For some people, just a simple visit to their doctor can be described as a ‘nightmare.’ Some people are just never going to be satisfied, no matter how much you do to accommodate their needs and desires. And that’s okay. But when it comes to home care, something that could be a tremendous benefit for aging seniors, there are some who will repeatedly refuse to even consider it or make it something positive.
As a loving family member, such as an adult child, brother or sister, or spouse, is there anything you can do to help this aging senior experience home care in a more positive light? There might very well be.
One of the keys to understanding why some people have negative impressions about home care is what it seems to symbolize. And end of life. Or, perhaps more accurately, and end of the senior’s life as he or she knew it before.
That does not have to be what home care is or how it’s viewed. In fact, when aging seniors who have certain health issues, injuries, or limited mobility rely on a caregiver they can actually improve quality of life. As you can see, then, it’s not about end-of-life, but improving the quality of it.
How can you portray this to the aging senior in your life?
That can be a difficult prospect, for certain. However, there are a few ideas you might keep in mind that can help him or her see the value in this type of support services and view it from a completely different perspective.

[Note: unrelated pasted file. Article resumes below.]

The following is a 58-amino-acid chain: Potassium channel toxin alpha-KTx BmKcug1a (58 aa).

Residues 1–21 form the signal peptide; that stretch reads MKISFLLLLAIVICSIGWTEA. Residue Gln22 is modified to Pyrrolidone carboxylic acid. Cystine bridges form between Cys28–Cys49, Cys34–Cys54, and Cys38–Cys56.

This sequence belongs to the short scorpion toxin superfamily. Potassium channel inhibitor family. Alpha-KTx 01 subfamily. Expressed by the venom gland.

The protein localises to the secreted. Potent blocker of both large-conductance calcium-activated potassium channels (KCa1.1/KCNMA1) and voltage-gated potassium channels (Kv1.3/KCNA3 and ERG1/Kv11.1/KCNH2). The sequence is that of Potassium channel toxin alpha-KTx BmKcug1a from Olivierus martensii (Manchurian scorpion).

First, help them see the things they can still do.
They might need help with some basic tasks of everyday life. Maybe you or somebody else in the family has been providing that level of care for a while. An home care provider can step into support them as well.
This could not only avoid some potentially uncomfortable situations with more intimate details, like bathing or toileting, having a friend or family help them do these things, but also free up their time with those family members and friends.
That means instead of depending on the people closest to them emotionally for those basic tasks, they can spend more quality time with those individuals because home care has helped them with those other details.
Second, focus on the things they can still do with the help of home care.
There may be certain activities this senior would love to do, but doesn’t see them as possible because of their physical limitations. With home care, though, they may very well be able to do certain things still.
If they are helped to focus on the things they could still do, even if they have to depend on somebody else to do them together, that can be a valuable asset in getting them to see the positive rather than the negative aspects of caregiver services.
At the end of the day, positive experiences are about what we can still do, not what we are missing out on. That’s how to make home care be a more positive experience.